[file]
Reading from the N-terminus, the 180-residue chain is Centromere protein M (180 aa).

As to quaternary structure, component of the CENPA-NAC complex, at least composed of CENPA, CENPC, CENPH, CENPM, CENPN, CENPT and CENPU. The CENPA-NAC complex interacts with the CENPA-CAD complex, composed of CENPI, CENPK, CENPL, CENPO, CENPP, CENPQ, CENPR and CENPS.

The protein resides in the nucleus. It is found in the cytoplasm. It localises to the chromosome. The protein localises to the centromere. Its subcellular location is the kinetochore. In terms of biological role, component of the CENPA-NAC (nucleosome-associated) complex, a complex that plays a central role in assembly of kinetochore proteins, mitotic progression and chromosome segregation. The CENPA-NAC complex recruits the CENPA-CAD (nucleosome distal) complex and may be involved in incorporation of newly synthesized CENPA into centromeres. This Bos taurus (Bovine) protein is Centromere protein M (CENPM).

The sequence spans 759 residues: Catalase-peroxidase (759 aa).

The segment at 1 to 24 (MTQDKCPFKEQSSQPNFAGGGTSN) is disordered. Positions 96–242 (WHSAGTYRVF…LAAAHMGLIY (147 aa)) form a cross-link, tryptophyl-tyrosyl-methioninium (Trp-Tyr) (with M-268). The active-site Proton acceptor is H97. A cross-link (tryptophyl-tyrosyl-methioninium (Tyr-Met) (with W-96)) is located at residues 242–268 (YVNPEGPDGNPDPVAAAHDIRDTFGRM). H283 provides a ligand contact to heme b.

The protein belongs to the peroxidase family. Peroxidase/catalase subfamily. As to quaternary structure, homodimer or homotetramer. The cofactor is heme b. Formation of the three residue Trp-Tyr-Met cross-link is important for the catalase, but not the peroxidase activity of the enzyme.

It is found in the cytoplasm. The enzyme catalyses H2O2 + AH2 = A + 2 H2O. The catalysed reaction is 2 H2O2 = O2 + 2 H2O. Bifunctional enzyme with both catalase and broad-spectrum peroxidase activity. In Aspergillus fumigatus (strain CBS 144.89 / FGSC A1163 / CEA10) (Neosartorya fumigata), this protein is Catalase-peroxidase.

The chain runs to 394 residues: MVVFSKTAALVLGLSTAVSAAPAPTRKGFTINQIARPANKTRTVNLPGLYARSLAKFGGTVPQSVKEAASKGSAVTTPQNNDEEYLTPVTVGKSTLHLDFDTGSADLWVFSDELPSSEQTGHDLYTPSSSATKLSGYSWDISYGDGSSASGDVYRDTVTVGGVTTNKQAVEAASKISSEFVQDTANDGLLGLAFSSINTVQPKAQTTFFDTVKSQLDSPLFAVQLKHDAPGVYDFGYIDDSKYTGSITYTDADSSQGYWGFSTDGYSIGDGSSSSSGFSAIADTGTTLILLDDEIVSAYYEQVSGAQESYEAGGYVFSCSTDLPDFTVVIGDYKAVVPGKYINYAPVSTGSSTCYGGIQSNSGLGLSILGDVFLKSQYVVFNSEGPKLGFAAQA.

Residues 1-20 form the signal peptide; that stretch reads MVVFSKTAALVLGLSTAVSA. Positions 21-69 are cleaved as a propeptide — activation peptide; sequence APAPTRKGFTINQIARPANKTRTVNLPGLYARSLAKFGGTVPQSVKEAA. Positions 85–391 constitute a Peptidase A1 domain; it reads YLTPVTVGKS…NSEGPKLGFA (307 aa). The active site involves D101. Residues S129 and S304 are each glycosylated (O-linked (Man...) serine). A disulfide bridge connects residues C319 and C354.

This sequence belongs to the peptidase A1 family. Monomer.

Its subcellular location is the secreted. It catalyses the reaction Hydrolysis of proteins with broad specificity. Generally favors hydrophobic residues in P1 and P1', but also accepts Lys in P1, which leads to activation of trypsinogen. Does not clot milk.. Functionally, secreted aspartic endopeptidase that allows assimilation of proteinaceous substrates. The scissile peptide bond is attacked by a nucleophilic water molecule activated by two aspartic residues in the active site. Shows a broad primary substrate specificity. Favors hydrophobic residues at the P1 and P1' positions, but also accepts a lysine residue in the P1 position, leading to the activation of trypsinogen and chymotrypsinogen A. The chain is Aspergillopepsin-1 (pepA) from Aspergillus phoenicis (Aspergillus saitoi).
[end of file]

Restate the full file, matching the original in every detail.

Reading from the N-terminus, the 180-residue chain is Centromere protein M (180 aa).

As to quaternary structure, component of the CENPA-NAC complex, at least composed of CENPA, CENPC, CENPH, CENPM, CENPN, CENPT and CENPU. The CENPA-NAC complex interacts with the CENPA-CAD complex, composed of CENPI, CENPK, CENPL, CENPO, CENPP, CENPQ, CENPR and CENPS.

The protein resides in the nucleus. It is found in the cytoplasm. It localises to the chromosome. The protein localises to the centromere. Its subcellular location is the kinetochore. In terms of biological role, component of the CENPA-NAC (nucleosome-associated) complex, a complex that plays a central role in assembly of kinetochore proteins, mitotic progression and chromosome segregation. The CENPA-NAC complex recruits the CENPA-CAD (nucleosome distal) complex and may be involved in incorporation of newly synthesized CENPA into centromeres. This Bos taurus (Bovine) protein is Centromere protein M (CENPM).

The sequence spans 759 residues: Catalase-peroxidase (759 aa).

The segment at 1 to 24 (MTQDKCPFKEQSSQPNFAGGGTSN) is disordered. Positions 96–242 (WHSAGTYRVF…LAAAHMGLIY (147 aa)) form a cross-link, tryptophyl-tyrosyl-methioninium (Trp-Tyr) (with M-268). The active-site Proton acceptor is H97. A cross-link (tryptophyl-tyrosyl-methioninium (Tyr-Met) (with W-96)) is located at residues 242–268 (YVNPEGPDGNPDPVAAAHDIRDTFGRM). H283 provides a ligand contact to heme b.

The protein belongs to the peroxidase family. Peroxidase/catalase subfamily. As to quaternary structure, homodimer or homotetramer. The cofactor is heme b. Formation of the three residue Trp-Tyr-Met cross-link is important for the catalase, but not the peroxidase activity of the enzyme.

It is found in the cytoplasm. The enzyme catalyses H2O2 + AH2 = A + 2 H2O. The catalysed reaction is 2 H2O2 = O2 + 2 H2O. Bifunctional enzyme with both catalase and broad-spectrum peroxidase activity. In Aspergillus fumigatus (strain CBS 144.89 / FGSC A1163 / CEA10) (Neosartorya fumigata), this protein is Catalase-peroxidase.

The chain runs to 394 residues: MVVFSKTAALVLGLSTAVSAAPAPTRKGFTINQIARPANKTRTVNLPGLYARSLAKFGGTVPQSVKEAASKGSAVTTPQNNDEEYLTPVTVGKSTLHLDFDTGSADLWVFSDELPSSEQTGHDLYTPSSSATKLSGYSWDISYGDGSSASGDVYRDTVTVGGVTTNKQAVEAASKISSEFVQDTANDGLLGLAFSSINTVQPKAQTTFFDTVKSQLDSPLFAVQLKHDAPGVYDFGYIDDSKYTGSITYTDADSSQGYWGFSTDGYSIGDGSSSSSGFSAIADTGTTLILLDDEIVSAYYEQVSGAQESYEAGGYVFSCSTDLPDFTVVIGDYKAVVPGKYINYAPVSTGSSTCYGGIQSNSGLGLSILGDVFLKSQYVVFNSEGPKLGFAAQA.

Residues 1-20 form the signal peptide; that stretch reads MVVFSKTAALVLGLSTAVSA. Positions 21-69 are cleaved as a propeptide — activation peptide; sequence APAPTRKGFTINQIARPANKTRTVNLPGLYARSLAKFGGTVPQSVKEAA. Positions 85–391 constitute a Peptidase A1 domain; it reads YLTPVTVGKS…NSEGPKLGFA (307 aa). The active site involves D101. Residues S129 and S304 are each glycosylated (O-linked (Man...) serine). A disulfide bridge connects residues C319 and C354.

This sequence belongs to the peptidase A1 family. Monomer.

Its subcellular location is the secreted. It catalyses the reaction Hydrolysis of proteins with broad specificity. Generally favors hydrophobic residues in P1 and P1', but also accepts Lys in P1, which leads to activation of trypsinogen. Does not clot milk.. Functionally, secreted aspartic endopeptidase that allows assimilation of proteinaceous substrates. The scissile peptide bond is attacked by a nucleophilic water molecule activated by two aspartic residues in the active site. Shows a broad primary substrate specificity. Favors hydrophobic residues at the P1 and P1' positions, but also accepts a lysine residue in the P1 position, leading to the activation of trypsinogen and chymotrypsinogen A. The chain is Aspergillopepsin-1 (pepA) from Aspergillus phoenicis (Aspergillus saitoi).